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09/12/88 Amad Omar, D/B/A Metro v. St. Paul Fire & Marine

September 12, 1988





529 N.E.2d 686, 175 Ill. App. 3d 77, 124 Ill. Dec. 705 1988.IL.1363

Appeal from the Circuit Court of Cook County; the Hon. Odas Nicholson, Judge, presiding.


PRESIDING JUSTICE CAMPBELL delivered the opinion of the court. BUCKLEY and MANNING, JJ., concur.


Plaintiff brought an action against the defendants, two insurance brokers, an insurance agent, and an insurance company seeking recovery for an alleged theft from his jewelry store. The trial court granted motions for summary judgment in favor of the insurance company, the insurance agent and one of the insurance brokers and plaintiff appeals from these orders. *fn1

The plaintiff Amad Omar (Omar) and John Cosenza owned a retail jewelry store, Metro Gold, Ltd., in Hickory Hills, Illinois. In September 1983, Cosenza retained defendant Claudia Coco (Coco), an insurance broker, to obtain a specialized type of insurance known as jewelers block coverage for the jewelry store. Since Coco had never placed jewelers block coverage before, she contacted an insurance wholesaler, defendant Williams Insurance Agency (Williams), where she dealt with Hilbert Herman (Herman), a vice-president of the agency. Herman contacted defendant, Illinois R. B. Jones, Inc. , an insurance agency acting on behalf of several insurance companies in placing coverage. IRBJ sought to place the coverage with one of its clients, defendant St. Paul Fire & Marine Insurance Company (St. Paul). Coco's request for coverage was approved by St. Paul and a binder and insurance policy were issued through its agent, IRBJ, effective January 17, 1984. The policy was subsequently issued on February 8, 1984, retroactive to January 17, 1984, and ran for a one-year term. The policy did not contain a provision for the automatic renewal of coverage.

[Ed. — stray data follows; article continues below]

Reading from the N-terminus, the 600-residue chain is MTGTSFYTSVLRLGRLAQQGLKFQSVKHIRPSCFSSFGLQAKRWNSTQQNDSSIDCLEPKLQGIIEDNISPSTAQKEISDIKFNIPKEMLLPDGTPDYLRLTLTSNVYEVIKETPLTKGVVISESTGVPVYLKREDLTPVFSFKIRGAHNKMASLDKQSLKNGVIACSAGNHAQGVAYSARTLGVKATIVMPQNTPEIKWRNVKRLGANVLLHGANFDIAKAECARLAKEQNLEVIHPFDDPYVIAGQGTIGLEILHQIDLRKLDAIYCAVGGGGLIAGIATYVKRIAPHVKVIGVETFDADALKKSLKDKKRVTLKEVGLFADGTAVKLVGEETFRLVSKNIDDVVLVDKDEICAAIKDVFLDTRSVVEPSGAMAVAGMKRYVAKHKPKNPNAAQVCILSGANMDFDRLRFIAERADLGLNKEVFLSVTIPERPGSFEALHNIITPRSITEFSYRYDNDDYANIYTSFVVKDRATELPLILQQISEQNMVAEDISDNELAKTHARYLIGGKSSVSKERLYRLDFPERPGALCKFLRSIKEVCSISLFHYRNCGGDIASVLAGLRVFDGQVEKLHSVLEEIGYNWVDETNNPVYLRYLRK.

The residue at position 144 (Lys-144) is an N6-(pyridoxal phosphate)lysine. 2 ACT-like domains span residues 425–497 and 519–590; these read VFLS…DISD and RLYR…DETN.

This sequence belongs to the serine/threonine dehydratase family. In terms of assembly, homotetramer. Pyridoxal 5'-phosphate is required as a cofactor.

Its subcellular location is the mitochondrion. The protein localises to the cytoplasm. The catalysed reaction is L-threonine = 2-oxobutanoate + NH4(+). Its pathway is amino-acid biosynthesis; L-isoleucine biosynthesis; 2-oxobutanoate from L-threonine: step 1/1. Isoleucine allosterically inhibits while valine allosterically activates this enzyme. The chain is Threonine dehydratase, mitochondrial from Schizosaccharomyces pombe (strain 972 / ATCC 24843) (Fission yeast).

On November 26, 1984, Rose Faleni, an underwriter for IRBJ, sent to Herman a notice as to the fact that the Metro Gold policy would expire within two months along with an application to be completed by the insured prior to the expiration date. On November 30, 1984, Herman forwarded the new application to Coco for completion by the plaintiff. During the first week of December, 1984, Coco telephoned plaintiff and advised him that she had an insurance application for him that needed to be completed and signed. Plaintiff responded that his partner, John Cosenza, had left the business in September 1984 and plaintiff was unsure whether Metro Gold would remain in business. Coco cautioned plaintiff that if he chose to stay in business and elected to continue his coverage he would have to complete the application prior to the expiration date of the current policy. During the month of December 1984, Coco contacted plaintiff numerous times to inquire whether he had decided to remain in business and renew his insurance coverage. Plaintiff responded that he was unsure and, on one occasion, told Coco that he would perhaps make a decision after the holidays. Coco reminded plaintiff that the application must be completed and returned prior to January 17, 1985, or coverage would terminate. When plaintiff failed to return the application, coverage under the St. Paul policy lapsed on January 17, 1985.

On January 23, 1986, one week after the expiration of the St. Paul policy, Coco received plaintiff's signed application form, along with a $500 check made payable to Coco and dated January 18, 1985. Coco forwarded the application to Herman, who received it on January 25, 1985. Herman transmitted the application to IRBJ with a cover letter, dated January 25, 1985, requesting a quote for coverage. IRBJ advised Herman upon receipt of the application that the inventory percentages contained on the application did not total 100% and that this information would be required before submission of the application to St. Paul. IRBJ did not submit the policy application to St. Paul.

On January 31, 1985, plaintiff alleged that Metro Gold's safe was broken into and the contents removed. Plaintiff advised Coco of the loss the following day and on February 4, 1985, Coco notified Herman. At that time Herman advised Coco that there was no coverage for the loss. On March 27, 1985, St. Paul notified plaintiff that his claim would not be accepted since coverage had expired on January 17, 1985.

On April 26, 1985, plaintiff filed a complaint against Coco, Williams, IRBJ and St. Paul. Plaintiff alleged that an agreement to review the